Bonaire is an island in the Leeward Antilles in the Caribbean Sea. Its capital is Kralendijk, near the ocean on the lee side of the island. Aruba, Bonaire and Curaçao form the ABC islands, 80 km (50 miles) off the coast of Venezuela. Unlike much of the Caribbean region, the ABC islands lie outside Hurricane Alley. The islands have an arid climate that attracts visitors seeking warm, sunny weather all year round. Bonaire is a popular snorkeling and scuba diving destination because of its multiple shore diving sites and easy access to the island’s fringing reefs.
As of 1 January 2019, the island’s population totaled 20,104 permanent residents, an increase of about 1,200 since 2015. The island’s total land area is 288 square kilometers (111 sq mi); it is 38.6 kilometers (24.0 mi) long from north to south, and ranges from 4.8–8 km (3.0–5.0 mi) wide from east to west. A short 800 meters (0.50 mi) west of Bonaire across the sea is the uninhabited islet Klein Bonaire with a total land area of 6 km2 (2.3 sq mi). Klein Bonaire has low-growing vegetation including cactus, with few palm trees near the water and is bordered by white sandy beaches and a fringing reef. The reefs, beaches and on-island reserves located on both Bonaire and Klein Bonaire are under the protection of the Bonaire National Marine Park, and managed by Stichting Nationale Parken Bonaire (STINAPA).
Bonaire was part of the Netherlands Antilles until the country’s dissolution in 2010, when the island became a special municipality (officially, a “public body”) within the country of the Netherlands. It is one of the three BES islands in the Caribbean, along with Sint Eustatius and Saba. An 80% majority of Bonaire’s population are Dutch nationals, and nearly 60% of its residents were born in the former Netherlands Antilles and Aruba.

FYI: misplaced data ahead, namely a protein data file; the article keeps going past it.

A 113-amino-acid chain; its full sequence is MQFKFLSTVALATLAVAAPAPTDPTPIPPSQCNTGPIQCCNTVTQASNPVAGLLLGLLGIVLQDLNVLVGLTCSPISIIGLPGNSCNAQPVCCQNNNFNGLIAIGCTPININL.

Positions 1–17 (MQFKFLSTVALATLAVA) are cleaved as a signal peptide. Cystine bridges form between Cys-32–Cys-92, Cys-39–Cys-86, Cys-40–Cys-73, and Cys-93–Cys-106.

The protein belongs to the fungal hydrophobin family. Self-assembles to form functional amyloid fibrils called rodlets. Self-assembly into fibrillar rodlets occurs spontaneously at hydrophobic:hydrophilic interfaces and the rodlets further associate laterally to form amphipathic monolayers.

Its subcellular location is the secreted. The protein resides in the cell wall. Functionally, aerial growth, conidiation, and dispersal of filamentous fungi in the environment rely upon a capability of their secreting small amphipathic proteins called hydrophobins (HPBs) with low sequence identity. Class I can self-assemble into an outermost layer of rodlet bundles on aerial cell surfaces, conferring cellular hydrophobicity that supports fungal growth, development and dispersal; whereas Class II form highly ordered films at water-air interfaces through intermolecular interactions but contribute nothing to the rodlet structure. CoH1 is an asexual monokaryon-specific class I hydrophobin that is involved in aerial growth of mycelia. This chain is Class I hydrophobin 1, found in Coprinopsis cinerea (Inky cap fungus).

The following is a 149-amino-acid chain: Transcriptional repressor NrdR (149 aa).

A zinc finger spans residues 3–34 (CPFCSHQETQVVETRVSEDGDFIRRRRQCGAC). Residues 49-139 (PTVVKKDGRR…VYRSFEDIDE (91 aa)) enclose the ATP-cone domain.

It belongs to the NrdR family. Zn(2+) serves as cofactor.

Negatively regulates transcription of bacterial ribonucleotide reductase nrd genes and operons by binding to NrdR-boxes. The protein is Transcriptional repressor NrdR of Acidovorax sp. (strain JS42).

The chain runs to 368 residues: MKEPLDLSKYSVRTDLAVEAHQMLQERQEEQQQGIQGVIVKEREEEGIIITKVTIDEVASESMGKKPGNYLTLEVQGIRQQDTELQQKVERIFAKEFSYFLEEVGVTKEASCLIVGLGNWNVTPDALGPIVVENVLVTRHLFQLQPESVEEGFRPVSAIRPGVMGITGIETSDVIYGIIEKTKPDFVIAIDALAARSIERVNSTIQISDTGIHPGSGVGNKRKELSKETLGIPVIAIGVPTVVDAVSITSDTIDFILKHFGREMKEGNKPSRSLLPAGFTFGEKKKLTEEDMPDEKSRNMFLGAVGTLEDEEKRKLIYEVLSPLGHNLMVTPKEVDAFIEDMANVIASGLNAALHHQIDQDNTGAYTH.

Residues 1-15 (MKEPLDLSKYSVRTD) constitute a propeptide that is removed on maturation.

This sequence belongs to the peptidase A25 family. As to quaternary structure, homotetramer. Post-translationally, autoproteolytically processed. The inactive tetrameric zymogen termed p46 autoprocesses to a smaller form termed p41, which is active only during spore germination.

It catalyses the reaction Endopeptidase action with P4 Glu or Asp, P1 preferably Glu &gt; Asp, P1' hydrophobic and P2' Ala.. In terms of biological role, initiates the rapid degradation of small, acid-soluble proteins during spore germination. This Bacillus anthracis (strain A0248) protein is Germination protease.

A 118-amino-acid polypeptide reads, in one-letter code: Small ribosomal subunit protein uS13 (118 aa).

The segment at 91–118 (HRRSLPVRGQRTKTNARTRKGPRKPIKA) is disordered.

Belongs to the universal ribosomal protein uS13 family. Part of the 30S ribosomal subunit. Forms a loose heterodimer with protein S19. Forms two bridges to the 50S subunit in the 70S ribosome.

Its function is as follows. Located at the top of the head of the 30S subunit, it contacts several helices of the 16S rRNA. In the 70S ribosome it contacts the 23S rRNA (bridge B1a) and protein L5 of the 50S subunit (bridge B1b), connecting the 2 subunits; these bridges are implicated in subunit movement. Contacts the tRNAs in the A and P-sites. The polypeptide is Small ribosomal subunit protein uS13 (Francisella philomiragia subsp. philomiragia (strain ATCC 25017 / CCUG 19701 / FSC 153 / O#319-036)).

Bonaire’s earliest known inhabitants were the Arkaiko Indians, whose presence on Bonaire can be traced back to 2,500 BC. The Caquetio, a branch of the Arawak came by canoe from Venezuela in about 1000 AD. Archeological remains of Caquetio culture have been found at certain sites northeast of Kralendijk and near Lac Bay. Caquetio rock paintings and petroglyphs have been preserved in caves at Spelonk, Onima, Ceru Pungi and Ceru Crita-Cabai. The Caquetios were apparently a very tall people, for the Spanish name for the ABC islands was ‘las Islas de los Gigantes’ or ‘the islands of the giants’.
In 1499, Alonso de Ojeda arrived in Curaçao and a neighbouring island that was almost certainly Bonaire. The Spanish conquerors decided that the three ABC Islands were useless, and in 1515 the natives were forcibly deported to work as slaves in the copper mines of Santo Domingo on the island of Hispaniola.
Remnants of Bonaire’s indigenous population can be seen in some of the island’s current inhabitants. In fact, the majority of the population is mulatto, with minorities of Europeans (descendants of the Dutch) and Africans (descendants of slaves).